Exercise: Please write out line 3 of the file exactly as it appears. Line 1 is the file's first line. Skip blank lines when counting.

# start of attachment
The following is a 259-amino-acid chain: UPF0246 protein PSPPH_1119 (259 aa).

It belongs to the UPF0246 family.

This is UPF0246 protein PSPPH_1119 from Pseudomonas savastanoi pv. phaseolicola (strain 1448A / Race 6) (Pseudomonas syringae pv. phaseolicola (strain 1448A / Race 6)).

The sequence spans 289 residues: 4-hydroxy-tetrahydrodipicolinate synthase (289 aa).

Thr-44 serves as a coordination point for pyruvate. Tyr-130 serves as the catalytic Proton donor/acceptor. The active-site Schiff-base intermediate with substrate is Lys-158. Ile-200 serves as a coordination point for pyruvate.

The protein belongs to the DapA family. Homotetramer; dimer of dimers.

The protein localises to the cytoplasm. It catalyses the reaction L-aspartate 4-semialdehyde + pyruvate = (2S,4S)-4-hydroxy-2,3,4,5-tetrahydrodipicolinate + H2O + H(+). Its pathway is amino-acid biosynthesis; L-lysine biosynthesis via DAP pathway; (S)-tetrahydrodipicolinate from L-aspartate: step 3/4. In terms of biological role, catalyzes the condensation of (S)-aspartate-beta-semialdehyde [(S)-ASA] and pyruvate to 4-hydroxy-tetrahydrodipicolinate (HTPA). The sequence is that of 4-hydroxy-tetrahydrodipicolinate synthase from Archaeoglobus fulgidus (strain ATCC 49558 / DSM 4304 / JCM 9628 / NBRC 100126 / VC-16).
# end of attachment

This is UPF0246 protein PSPPH_1119 from Pseudomonas savastanoi pv. phaseolicola (strain 1448A / Race 6) (Pseudomonas syringae pv. phaseolicola (strain 1448A / Race 6)).